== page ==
The Usual Tech Ramblings

Corporate Training...

Something I’ve noticed around here, as I listen to somebody talking to a new hire, is the way we seem to be doing training, and discussions of our application. When I get asked what I do, or what my1 company does, I talk about all the good stuff, and how we impact the companies we are deployed at.

However, I’ve noticed a shift when it comes to when people talk to new hires (or even prospective new hires) about stuff. I’ve noticed it starts off with a few good things, but as soon as it gets into an area of greyness, all the bad things about the system come flooding out. For example, when training a new helpdesk technician, the primary goal of the training should be an understanding of the system, how to perform all the basic operations, get data entered, etc. Once all these are covered, they should be given the chance to explore, and play about a bit, then given some further details into common issues we experience. The problem is, the training ususually starts on the login screen, a brief mention of the next page, and how to start entering data, and then the first common issue is mentioned, and then that’s where the training stops. The next few hours is spent discussing every little bit wrong with the system, and usually ends up in a bad comment, or two about other departments{^2].

This isn’t the only place this happens either. One of our other departments hired a new member of staff, and the similar kind of discussion came up. It started with a description of what the new person would be doing in the department, and a little background on the department, and application, then trailed off on a knee-jurk solution to a “maybe” problem, that has come up before, and went nowhere. This then spinned into a discussion about how we have certain issues on other parts of the application that make the departments job a little more complex.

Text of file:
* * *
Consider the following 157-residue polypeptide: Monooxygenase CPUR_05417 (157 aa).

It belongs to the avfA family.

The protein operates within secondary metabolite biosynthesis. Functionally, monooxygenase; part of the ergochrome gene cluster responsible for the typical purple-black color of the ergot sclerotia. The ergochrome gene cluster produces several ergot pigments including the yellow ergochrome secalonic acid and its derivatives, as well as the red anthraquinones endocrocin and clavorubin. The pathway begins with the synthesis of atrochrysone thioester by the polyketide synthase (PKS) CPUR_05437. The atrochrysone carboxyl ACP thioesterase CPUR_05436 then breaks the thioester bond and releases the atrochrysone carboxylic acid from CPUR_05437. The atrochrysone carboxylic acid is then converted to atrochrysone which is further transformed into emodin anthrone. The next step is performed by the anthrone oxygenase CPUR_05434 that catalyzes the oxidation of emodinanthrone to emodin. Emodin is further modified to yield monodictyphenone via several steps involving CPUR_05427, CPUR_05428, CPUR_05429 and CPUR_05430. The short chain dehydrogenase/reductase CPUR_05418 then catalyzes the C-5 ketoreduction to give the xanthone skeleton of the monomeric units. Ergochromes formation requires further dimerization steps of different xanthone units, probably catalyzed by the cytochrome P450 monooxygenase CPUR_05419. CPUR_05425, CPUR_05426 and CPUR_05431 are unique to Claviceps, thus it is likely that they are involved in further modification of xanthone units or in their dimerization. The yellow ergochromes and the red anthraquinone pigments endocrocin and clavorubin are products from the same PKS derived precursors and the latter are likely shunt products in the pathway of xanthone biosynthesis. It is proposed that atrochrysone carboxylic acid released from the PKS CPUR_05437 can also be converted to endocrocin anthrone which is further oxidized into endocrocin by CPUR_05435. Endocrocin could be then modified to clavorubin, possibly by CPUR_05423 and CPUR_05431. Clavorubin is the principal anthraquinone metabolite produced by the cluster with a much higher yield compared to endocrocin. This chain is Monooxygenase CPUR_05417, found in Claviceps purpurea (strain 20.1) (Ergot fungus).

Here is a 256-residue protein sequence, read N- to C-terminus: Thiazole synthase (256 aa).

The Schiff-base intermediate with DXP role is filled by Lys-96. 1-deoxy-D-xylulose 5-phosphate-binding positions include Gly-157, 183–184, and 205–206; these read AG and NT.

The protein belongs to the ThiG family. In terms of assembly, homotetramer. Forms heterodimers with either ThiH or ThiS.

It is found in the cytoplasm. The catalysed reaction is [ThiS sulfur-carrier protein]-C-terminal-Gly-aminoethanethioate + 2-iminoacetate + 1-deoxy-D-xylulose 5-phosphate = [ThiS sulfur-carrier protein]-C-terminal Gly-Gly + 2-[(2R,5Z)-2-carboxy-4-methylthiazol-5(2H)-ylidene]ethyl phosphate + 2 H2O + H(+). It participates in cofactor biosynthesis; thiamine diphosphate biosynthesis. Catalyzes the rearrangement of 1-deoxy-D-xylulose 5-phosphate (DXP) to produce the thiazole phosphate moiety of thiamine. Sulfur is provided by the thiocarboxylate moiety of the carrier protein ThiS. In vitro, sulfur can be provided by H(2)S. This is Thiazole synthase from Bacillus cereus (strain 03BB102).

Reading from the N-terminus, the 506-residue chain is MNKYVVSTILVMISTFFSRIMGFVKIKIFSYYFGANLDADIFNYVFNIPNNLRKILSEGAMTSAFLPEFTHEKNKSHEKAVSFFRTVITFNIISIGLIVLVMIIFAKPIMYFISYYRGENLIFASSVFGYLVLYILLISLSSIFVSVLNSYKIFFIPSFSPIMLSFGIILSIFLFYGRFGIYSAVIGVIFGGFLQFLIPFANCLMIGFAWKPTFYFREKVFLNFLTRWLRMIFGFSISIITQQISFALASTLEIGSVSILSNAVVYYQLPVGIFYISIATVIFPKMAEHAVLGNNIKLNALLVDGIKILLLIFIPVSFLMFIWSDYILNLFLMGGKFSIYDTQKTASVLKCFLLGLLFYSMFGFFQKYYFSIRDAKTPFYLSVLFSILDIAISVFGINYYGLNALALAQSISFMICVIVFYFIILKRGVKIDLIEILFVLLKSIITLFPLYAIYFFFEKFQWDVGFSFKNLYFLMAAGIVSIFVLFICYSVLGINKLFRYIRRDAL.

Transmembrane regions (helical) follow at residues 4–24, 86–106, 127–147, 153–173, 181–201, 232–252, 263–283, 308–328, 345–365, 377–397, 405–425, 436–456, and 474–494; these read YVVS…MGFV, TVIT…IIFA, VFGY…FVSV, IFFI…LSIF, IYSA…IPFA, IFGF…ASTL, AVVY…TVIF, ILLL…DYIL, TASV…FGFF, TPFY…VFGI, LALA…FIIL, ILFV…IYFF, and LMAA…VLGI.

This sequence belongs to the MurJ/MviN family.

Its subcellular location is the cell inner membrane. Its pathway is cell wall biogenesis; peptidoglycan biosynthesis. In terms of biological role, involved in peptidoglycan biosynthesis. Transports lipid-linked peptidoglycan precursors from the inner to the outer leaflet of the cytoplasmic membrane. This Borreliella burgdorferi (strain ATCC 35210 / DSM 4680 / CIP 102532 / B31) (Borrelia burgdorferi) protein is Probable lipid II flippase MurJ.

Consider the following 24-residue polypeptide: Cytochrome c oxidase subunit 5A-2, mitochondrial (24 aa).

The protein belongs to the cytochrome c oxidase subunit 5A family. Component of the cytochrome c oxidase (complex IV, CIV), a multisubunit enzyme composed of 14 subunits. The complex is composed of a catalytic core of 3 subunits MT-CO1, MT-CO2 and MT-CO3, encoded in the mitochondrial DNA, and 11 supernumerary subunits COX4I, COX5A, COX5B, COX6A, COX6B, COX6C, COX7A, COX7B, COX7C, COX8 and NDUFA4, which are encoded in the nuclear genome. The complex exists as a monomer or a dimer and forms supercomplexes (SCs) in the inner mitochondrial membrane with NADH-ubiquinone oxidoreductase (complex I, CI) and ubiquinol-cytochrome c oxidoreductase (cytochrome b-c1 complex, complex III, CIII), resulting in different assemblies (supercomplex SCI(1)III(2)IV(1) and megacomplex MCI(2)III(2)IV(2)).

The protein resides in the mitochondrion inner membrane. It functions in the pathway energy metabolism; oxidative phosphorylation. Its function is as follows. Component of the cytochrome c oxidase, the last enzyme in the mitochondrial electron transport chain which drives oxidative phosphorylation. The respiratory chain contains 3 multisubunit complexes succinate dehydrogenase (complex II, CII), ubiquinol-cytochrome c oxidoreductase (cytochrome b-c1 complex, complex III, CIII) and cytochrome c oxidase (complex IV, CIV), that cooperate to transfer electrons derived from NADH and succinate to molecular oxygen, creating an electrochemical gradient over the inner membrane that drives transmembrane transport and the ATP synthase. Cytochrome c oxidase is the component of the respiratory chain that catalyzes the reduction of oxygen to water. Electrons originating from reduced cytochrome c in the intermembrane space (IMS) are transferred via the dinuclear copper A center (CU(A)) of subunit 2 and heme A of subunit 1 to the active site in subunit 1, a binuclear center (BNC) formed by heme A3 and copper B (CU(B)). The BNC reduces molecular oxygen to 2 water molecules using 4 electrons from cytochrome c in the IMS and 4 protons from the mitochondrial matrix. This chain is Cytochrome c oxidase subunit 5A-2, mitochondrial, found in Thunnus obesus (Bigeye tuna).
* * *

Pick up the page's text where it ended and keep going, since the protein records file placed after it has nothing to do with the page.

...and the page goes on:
Where I work, they do regular corporate “team building” excercises (which large corporation doesn’t?). We do one through a company called Senn-Delaney. One of the items that they try to nail home2 is the importance of not “bad-mouthing” (edit: and prejudging) other departments. It generally has a bad result. This is a perfect example of what happens, as it ends up resulting in department a, not liking department b, without understanding anything on their side.

So now, we have new support guys, have a pre-programmed notion that our development department sucks. Now this is a pretty common conception at any company, mostly because the development guys usually don’t have to deal with the customers complaining about stuff, and their code usually works as originally designed, but not what the customer entirely wanted3. But I’m a firm believer in letting people uncover stuff on their own, especially when they are in the position of customer support, and should have some ability to explore problems themselves.

  1. I say “my” when I mean the company I work at 

  2. It really is a great training session, even if you go in with bad ideas about corporate team building 

  3. This is actually pretty common